Props are propositions, bets set up by oddsmakers (or other bettors) on specific outcomes other than the eventual final score of the game. Props include things like “Which team will hit the first home run?” and “Will a player on either team hit a triple?” Like futures, these bets carry a lot of risk and promise larger-than-usual payouts.
A parlay is a combined bet. Parlays combine bets on anywhere from two to ten different games. Each bet you add to the parlay increases your potential payout. Every bet on the parlay ticket has to win for the player to earn a payout.
Baseball bettors can parlay money lines, game totals, run lines, and even props and other exotic bets. The purpose of making a parlay bet is to increase your potential payout. While you’ll rarely find payouts more than 2.5 or 3x your wager on standard baseball bets, it’s common to see parlays that would potentially payout 1,000x or more.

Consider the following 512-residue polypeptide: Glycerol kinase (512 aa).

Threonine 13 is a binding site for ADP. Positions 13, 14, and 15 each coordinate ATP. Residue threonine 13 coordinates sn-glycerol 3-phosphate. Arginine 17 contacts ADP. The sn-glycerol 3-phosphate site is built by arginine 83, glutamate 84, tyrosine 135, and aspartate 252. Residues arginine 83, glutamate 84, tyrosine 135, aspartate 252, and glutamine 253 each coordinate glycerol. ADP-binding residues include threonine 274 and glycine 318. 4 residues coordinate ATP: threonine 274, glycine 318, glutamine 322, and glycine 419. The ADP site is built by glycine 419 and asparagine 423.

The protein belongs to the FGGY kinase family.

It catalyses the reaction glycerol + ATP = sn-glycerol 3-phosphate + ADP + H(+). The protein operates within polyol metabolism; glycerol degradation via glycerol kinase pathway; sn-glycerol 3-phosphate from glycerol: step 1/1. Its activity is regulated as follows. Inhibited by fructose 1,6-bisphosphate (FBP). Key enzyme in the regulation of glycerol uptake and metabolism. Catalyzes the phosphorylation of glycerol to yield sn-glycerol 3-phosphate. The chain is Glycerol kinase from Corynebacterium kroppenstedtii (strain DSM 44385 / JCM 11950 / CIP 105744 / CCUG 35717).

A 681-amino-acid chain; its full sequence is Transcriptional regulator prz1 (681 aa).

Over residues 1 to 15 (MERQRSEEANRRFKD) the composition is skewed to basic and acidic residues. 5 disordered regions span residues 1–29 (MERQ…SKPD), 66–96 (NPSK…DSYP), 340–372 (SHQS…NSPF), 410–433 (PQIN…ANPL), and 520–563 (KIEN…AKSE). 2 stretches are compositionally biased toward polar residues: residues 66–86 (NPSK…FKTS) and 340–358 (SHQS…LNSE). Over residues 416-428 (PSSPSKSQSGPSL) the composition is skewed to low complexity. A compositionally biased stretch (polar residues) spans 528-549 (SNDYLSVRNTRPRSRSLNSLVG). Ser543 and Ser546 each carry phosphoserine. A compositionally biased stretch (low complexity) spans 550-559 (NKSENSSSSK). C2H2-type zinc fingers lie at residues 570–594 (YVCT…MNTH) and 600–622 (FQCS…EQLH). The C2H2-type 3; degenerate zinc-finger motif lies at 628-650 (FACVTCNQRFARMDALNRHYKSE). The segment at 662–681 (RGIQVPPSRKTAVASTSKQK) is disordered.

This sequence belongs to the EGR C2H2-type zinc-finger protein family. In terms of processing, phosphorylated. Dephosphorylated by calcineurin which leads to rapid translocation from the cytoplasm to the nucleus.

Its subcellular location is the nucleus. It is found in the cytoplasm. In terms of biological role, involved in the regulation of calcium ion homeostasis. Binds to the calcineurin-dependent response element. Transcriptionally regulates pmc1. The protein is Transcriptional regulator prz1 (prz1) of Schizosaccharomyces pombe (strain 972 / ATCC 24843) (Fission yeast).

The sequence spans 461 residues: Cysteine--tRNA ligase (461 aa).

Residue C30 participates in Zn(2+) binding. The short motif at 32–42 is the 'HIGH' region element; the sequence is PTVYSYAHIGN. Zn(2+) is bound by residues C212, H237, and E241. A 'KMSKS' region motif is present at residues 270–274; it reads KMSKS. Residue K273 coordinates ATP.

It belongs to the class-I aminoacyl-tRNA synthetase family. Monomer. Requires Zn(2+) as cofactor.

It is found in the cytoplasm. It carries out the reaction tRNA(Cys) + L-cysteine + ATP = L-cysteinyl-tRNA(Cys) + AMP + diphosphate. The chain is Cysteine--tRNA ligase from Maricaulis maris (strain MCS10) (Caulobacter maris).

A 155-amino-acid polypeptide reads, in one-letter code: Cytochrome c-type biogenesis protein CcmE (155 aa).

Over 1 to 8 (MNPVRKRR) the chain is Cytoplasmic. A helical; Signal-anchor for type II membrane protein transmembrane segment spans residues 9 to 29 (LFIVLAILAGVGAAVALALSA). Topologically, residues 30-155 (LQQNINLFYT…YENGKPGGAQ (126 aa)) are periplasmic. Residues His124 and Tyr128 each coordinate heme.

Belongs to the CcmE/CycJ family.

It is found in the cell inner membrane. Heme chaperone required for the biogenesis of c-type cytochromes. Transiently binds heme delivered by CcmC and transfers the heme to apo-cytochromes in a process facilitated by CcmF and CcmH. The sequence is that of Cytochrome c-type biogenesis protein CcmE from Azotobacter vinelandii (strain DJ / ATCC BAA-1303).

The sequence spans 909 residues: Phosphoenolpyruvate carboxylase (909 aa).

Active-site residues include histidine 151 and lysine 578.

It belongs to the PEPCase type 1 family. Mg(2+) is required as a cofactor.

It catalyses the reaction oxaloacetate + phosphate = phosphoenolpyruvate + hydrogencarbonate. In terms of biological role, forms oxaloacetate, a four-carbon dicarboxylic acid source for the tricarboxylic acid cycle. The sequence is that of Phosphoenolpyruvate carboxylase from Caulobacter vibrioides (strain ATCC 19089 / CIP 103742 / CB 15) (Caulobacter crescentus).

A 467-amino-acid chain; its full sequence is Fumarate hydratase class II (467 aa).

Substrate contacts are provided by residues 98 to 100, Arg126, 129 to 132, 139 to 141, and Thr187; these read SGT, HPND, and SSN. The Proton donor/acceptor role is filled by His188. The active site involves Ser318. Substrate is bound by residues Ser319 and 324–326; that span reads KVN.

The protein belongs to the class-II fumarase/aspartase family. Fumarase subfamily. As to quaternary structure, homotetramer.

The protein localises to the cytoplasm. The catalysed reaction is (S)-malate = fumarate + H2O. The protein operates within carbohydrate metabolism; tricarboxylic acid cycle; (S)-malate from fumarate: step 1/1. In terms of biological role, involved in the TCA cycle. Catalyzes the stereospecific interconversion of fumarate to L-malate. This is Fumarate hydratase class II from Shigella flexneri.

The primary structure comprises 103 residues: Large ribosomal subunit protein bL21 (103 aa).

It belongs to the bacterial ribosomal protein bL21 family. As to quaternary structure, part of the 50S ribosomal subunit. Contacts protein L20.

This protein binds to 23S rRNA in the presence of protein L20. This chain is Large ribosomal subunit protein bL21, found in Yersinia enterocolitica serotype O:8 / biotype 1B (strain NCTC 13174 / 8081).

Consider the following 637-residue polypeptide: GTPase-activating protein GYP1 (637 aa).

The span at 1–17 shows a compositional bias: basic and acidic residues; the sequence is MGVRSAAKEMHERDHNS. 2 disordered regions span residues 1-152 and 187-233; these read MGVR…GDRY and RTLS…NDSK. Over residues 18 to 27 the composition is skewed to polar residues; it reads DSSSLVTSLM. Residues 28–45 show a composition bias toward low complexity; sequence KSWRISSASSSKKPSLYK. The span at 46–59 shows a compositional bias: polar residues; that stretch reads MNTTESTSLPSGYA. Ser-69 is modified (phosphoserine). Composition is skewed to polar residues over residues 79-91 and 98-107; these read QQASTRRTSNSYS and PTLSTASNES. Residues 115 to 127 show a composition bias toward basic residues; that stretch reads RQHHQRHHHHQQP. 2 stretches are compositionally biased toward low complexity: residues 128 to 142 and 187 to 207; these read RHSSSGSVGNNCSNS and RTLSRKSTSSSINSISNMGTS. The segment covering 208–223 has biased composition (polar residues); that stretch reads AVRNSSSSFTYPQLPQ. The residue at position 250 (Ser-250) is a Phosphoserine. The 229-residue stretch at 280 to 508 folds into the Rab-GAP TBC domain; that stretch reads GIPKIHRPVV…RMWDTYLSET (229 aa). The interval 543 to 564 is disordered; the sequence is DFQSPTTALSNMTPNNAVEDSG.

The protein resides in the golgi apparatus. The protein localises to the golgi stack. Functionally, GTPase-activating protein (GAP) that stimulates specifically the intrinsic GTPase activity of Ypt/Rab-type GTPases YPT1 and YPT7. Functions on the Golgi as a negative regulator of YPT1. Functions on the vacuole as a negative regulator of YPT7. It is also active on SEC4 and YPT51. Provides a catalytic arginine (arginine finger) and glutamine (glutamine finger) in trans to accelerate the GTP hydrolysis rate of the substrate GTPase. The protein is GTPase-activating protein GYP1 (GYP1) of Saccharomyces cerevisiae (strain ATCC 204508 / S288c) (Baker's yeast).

Why Do Baseball Odds Change?
Baseball odds change over time for the same reasons that odds change in any other market. However, a big difference is that there’s less time between baseball games than contests in most other professional sports. While baseball odds do change, they change less than football or even NBA odds,
Injuries, changes to rosters, changes to team dynamics, and even league gossip can lead to changes in baseball odds. Changes in the way the betting public is betting can also force books to change lines. You can use these changes in odds to your benefit.
What If the Game Rains Out?
Unlike in football, a little bit of rain is usually enough to delay a baseball game. Rain ruins the infield, makes catching fly balls impossible, reduces available light, and makes every prop in the game (from the bat to the ball) impossibly slippery.